Wednesday, December 26, 2007

Clemens to investigate steroids accusations

News from Roger Clemens' legal camp is that the supposed-steroid user will launch his own investigation into the Mitchell Report's steroid accusations. This will coincide with a talk with reporters after his "60 Minutes" interview next month.

Where to start.

First, in my own legal opinion, if Clemens does do his own investigative work, it is very likely that it will have the same authority as the Mitchell investigation: none, really. People in the know only talked to Mitchell when they had something to lose or something to prove. Mitchell had no subpoena power, so he couldn't compel anyone to talk with him about steroids. Likewise, Clemens really doesn't have any either, yet.

There has been some talk that Clemens could file a defamation lawsuit (under a slander or libel theory) against those who have spoken out against him. If he does that, he will have legal authority to compel testimony from people who have spoken out against him. The range of people that he could speak with is possibly quite large because Clemens is a public person. With a case of public defamation, a plaintiff must show that the accusations are false (and that the defendant didn't make a good faith misstatement). In order for Clemens to show that the accusations against him are false, you can imagine how many people in any of the organizations he's pitched he could compel to testify.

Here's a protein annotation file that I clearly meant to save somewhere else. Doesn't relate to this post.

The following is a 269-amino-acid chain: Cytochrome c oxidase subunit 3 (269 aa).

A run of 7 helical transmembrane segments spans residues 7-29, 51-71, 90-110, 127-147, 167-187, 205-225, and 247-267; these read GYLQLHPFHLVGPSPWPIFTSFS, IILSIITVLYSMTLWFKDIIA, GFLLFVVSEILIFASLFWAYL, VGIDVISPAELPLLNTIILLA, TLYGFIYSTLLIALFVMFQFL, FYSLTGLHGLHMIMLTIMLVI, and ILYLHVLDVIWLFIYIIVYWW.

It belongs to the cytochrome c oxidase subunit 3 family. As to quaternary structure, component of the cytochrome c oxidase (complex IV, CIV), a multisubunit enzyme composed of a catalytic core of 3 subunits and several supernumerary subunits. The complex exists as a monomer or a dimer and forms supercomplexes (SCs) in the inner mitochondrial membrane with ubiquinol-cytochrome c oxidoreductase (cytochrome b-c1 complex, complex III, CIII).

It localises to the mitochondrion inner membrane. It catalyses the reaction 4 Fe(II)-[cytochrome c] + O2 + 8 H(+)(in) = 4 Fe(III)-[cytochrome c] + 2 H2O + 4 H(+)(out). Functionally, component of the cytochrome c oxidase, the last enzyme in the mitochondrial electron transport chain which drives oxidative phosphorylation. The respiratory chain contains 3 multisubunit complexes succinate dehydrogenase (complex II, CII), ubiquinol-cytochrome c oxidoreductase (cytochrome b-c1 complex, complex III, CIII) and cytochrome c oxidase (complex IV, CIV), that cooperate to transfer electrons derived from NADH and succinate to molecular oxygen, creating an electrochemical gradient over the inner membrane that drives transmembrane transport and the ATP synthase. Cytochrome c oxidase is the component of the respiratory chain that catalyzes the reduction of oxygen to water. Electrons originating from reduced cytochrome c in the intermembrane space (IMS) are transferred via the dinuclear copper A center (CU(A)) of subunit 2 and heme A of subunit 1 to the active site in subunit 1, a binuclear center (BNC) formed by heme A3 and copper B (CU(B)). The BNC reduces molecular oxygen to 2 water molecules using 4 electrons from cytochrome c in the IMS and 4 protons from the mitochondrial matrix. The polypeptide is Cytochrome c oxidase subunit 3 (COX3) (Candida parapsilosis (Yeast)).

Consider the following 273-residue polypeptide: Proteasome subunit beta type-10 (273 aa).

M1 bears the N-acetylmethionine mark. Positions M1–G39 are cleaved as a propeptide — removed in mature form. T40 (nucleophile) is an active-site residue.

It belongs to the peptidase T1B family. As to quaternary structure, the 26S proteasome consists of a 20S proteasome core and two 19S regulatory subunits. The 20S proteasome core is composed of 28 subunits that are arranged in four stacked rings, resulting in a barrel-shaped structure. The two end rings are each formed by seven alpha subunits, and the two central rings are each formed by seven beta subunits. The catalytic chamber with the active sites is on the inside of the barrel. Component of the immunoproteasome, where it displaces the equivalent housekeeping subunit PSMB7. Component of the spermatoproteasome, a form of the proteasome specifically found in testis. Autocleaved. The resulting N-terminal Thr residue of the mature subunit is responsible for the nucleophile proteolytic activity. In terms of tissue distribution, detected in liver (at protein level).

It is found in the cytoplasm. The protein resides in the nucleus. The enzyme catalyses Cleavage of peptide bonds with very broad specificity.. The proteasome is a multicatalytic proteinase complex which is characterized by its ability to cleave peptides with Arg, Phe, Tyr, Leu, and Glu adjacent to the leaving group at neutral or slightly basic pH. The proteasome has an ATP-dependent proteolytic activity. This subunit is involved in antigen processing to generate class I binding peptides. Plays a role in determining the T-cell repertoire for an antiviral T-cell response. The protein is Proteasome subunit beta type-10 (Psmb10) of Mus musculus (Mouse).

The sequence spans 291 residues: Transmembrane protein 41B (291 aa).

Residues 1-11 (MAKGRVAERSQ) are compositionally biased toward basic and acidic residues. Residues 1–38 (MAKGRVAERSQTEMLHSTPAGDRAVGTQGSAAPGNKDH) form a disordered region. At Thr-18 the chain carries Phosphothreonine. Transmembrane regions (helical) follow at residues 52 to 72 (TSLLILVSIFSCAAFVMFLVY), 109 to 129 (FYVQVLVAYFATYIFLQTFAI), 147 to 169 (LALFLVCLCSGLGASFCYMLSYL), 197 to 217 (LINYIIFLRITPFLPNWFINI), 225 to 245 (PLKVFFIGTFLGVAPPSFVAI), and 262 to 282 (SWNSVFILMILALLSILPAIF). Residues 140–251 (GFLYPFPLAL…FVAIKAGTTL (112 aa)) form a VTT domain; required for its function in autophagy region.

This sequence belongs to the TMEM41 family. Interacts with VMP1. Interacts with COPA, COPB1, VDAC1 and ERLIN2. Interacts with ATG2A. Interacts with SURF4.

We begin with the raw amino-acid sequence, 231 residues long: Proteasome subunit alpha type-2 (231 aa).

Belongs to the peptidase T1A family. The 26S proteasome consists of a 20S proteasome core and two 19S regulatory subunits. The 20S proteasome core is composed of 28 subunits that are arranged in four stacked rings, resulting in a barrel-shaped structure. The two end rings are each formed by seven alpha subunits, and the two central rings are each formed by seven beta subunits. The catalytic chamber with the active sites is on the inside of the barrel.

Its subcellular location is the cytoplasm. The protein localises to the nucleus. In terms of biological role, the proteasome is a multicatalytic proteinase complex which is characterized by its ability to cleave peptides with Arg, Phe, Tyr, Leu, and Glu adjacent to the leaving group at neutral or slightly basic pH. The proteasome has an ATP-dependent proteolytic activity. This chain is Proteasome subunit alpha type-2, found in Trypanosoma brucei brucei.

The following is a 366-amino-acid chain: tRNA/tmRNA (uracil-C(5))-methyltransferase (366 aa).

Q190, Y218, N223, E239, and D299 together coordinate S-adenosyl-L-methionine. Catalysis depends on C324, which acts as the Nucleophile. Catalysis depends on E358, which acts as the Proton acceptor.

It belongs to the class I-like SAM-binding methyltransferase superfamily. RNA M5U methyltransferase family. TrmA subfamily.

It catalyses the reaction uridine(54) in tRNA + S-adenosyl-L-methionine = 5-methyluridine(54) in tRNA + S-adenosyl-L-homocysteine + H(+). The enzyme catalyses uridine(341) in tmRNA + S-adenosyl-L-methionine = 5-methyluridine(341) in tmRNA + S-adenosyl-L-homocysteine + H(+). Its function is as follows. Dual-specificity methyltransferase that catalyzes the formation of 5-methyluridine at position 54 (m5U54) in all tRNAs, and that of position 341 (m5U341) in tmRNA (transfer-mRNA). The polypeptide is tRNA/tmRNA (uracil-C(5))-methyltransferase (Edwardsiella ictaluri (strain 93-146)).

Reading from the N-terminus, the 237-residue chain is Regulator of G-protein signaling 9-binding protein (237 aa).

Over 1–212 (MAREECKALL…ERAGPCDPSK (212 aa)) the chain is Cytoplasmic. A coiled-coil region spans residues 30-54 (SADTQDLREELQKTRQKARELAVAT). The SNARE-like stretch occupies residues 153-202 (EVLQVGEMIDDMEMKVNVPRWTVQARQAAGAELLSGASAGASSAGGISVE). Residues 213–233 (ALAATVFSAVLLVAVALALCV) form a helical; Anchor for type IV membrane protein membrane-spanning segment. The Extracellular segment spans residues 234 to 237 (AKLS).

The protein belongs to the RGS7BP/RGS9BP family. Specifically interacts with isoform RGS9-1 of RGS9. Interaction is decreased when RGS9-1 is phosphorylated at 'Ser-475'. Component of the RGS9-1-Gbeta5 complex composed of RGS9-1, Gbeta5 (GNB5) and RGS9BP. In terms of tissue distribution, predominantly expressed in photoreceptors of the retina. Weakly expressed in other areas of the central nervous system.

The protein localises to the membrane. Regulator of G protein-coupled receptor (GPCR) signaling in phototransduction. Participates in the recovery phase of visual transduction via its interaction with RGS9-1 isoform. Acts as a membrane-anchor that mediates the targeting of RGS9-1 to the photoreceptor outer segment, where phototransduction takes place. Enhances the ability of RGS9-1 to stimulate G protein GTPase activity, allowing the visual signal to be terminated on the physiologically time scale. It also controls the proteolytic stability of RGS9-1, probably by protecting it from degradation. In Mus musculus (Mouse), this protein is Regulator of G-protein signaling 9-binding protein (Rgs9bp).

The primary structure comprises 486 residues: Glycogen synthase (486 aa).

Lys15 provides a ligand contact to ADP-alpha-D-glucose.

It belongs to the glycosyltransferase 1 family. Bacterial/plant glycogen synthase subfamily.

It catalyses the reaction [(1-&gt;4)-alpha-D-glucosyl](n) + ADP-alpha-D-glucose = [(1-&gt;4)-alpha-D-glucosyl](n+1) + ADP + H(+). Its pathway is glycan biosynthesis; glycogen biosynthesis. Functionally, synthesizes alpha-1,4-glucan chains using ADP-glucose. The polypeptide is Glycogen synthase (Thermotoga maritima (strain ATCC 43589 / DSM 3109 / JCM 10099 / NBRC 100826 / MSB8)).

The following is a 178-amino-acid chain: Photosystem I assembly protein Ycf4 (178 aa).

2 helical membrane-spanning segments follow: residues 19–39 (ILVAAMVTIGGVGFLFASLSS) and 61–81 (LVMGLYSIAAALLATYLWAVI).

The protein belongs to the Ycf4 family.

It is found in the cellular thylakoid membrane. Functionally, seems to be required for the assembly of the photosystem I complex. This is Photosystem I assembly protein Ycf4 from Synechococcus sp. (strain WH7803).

As an interesting aside, as I was studying for the bar exam this summer, this exact subject came up in our review courses. Goes to show that this steroid discussion has wide-ranging appeal.

Personally, unless Clemens brings a defamation suit, this is just a publicity stunt to distract the public. It'll through a cloud of question around the Mitchell Report, and unless Clemens can give his investigation teeth through filing a lawsuit against someone and getting the subpoena power, I'd tend to believe the Mitchell Report. Clemens' investigation has the air of someone trying to save himself. Mitchell's investigation, while not perfect by any means, was more objective. Watch for Clemens to just make things more unclear, not really help this situation at all.

1 comment:

SayHey Kid said...

Also, if Clemens files a libel suit against the Mitchell report, he will have to give a sworn testimony, which pretty much means if he perjers himself he would see jail time.

Although Mitchell had no subpoena power, Selig made it known that he would severly fine or punish those who didnt cooperate. Giambi being a good example. The Clemens camp cannot do either.

Either way this is bad news for Clemens and any shot of the HOF. I guess we all know why Clemens came back those 2 years? To build up enough cash to defend himself.